As for the "addictive personality" I have been a coin collector.  You will find my posts here on Numismatics.  I write professionally about the forms and uses of money.  When I was a collector, there was a physical component to the process.  Buying started with an urge.  There was the thrill of the hunt, the growing excitement in seeing material, considering choices, etc., and then the consequences: pride of ownership versus buyer's remorse.  Buyer's remorse can be compelling.  After about five or six years of active collecting, I got a job as an editor at Coin World newspaper.  Call it "aversion therapy."  I was so thoroughly and completely forced to participate in the hobby in ways that I did not like that I sold my collection.  At that point, I stopped having urges to own things. 

But I was never a material person.  Like many Objectivists, I celebrate the mind side of the mind-body dichotomy.  I always saw consumerism as social metaphysics and pseudo-self esteem.  I drive a 1990 Camry. There was one time, I was walking home from the store with my daughter.  She was about ten.  It was March and it started to sleet.  She looked at my feet and my tennis shoes had holes in them, my toes were sticking out.  "Dad! Aren't your feet cold?!"  Yes, I said, but we'll be home soon.  It doesn't matter. 

So, for me, as habituating as "buying" had become, it was pretty easy to give up.  Other people have other needs.

Identifying those needs and addressing them is how addictions are overcome.  The physical side of it is pretty easy in most cases.  However, there are exceptions.  Native Americans never got addicted to tobacco, but they were destroyed by alcohol.  For Europeans, the matter is different.... or not...




Post 10

Sunday, July 31, 2005 - 11:09pmSanction this postReply
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If different folks have different tolerances of mood-altering substances, then why?

What does it mean for us to react so differently to the same substances? Do these undeniably different reactions lend more to the theory of molecular addiction -- or to the theory of individual responsibility? I say the latter.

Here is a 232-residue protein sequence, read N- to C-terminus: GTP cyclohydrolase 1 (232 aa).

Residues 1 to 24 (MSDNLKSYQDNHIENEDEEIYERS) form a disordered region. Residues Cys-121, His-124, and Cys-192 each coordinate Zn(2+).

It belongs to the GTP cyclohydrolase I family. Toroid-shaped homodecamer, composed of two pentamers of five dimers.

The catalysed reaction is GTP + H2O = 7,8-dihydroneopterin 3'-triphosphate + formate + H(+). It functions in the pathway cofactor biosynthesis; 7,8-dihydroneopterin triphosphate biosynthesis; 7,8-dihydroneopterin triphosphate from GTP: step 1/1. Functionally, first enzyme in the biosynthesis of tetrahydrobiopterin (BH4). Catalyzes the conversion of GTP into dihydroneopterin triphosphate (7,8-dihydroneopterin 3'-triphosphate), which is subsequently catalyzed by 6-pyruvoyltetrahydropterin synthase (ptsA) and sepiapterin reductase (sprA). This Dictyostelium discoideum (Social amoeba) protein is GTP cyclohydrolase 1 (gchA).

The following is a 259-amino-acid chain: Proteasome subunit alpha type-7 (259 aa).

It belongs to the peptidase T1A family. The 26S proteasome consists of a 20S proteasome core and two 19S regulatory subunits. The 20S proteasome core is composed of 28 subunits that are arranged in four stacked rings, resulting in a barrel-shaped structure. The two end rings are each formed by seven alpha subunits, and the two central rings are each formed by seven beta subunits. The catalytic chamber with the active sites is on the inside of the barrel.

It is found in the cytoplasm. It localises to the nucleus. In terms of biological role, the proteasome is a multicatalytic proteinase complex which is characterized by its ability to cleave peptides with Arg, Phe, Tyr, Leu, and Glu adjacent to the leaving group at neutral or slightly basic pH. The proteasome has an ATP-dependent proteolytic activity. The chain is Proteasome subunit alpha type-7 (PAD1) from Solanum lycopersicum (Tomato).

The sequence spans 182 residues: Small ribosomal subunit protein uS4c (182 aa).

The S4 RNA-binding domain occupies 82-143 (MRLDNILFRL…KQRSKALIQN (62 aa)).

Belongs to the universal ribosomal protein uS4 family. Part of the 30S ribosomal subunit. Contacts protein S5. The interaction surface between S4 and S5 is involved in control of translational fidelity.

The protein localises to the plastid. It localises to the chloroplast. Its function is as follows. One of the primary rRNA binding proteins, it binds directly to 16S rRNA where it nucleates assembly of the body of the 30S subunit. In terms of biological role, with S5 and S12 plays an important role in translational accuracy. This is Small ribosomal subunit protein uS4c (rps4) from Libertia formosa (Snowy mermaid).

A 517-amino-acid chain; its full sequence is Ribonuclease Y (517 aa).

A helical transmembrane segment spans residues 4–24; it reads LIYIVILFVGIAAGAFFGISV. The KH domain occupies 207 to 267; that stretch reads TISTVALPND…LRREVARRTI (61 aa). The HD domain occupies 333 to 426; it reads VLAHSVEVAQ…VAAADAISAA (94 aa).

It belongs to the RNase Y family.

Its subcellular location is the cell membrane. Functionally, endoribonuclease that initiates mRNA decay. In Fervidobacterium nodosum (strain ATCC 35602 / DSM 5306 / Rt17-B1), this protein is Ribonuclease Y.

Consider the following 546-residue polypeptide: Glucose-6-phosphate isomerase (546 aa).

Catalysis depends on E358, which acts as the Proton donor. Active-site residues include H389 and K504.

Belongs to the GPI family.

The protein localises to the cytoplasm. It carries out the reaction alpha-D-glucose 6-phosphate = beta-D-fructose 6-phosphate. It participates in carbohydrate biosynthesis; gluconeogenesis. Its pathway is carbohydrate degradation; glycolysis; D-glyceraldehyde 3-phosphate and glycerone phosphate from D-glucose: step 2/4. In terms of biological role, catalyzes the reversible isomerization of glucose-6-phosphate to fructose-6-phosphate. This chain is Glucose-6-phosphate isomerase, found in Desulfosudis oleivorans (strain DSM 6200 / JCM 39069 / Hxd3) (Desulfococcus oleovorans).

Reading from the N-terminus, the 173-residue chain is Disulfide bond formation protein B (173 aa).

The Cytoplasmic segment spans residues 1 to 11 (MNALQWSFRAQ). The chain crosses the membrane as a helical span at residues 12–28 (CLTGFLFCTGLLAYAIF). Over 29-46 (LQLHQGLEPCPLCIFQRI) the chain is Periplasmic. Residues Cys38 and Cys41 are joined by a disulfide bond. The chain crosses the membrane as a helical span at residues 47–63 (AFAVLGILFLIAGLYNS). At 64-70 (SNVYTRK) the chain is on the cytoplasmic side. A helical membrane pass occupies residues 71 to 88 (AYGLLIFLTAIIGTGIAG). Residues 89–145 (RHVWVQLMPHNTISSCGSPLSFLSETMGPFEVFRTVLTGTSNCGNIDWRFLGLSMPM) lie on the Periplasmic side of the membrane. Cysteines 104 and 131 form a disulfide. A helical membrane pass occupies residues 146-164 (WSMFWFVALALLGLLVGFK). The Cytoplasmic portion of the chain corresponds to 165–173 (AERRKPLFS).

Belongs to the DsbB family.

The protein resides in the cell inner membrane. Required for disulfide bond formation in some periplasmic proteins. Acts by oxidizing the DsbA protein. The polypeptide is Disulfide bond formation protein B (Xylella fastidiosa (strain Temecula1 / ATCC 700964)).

Some folks may be more genetically prone to addiction, and some more prone to introversion, or some more prone to extroversion -- but that is THEIR problem. Their problem to work out. Their hurdle to jump over in order to co-exist well among other humans.

Individuals have different hurdles to jump over. Some have higher hurdles in certain areas -- lower hurdles in others. None of this lessens our personal responsibility to discharge our moral duty to ourselves to live a happy life.

There is no free lunch. No "get out of responsibility free" card. If there were, then we would have to have a separate "card" for each and every strength and limitation of each and every individual walking the planet. That is absurd. We're dealt out of a deck, and it's how we play that counts -- not the cards we were dealt.

Dealt cards are for nihilists.

Ed





Post 11

Monday, August 1, 2005 - 5:03amSanction this postReply
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It is a widespread misunderstanding that a diagnosis should be treated as some kind of external animal, a scapegoat that will carry our sins to the land of no responsibility.

To say "i have a drinking problem because i'm an alcoholic" is rubbish, you ARE an alcoholic, if you have a drinking problem.

A disease is a condition or tendency, as of society, regarded as abnormal and harmful. Addictions exists, and any addiction is a disease, by definition. A diagnosis is simply a precise articulation, a name, defining the nature of the abnormal and harmful tendency, for any addiction to stop, the realization that it is a problem will need to be the fist step.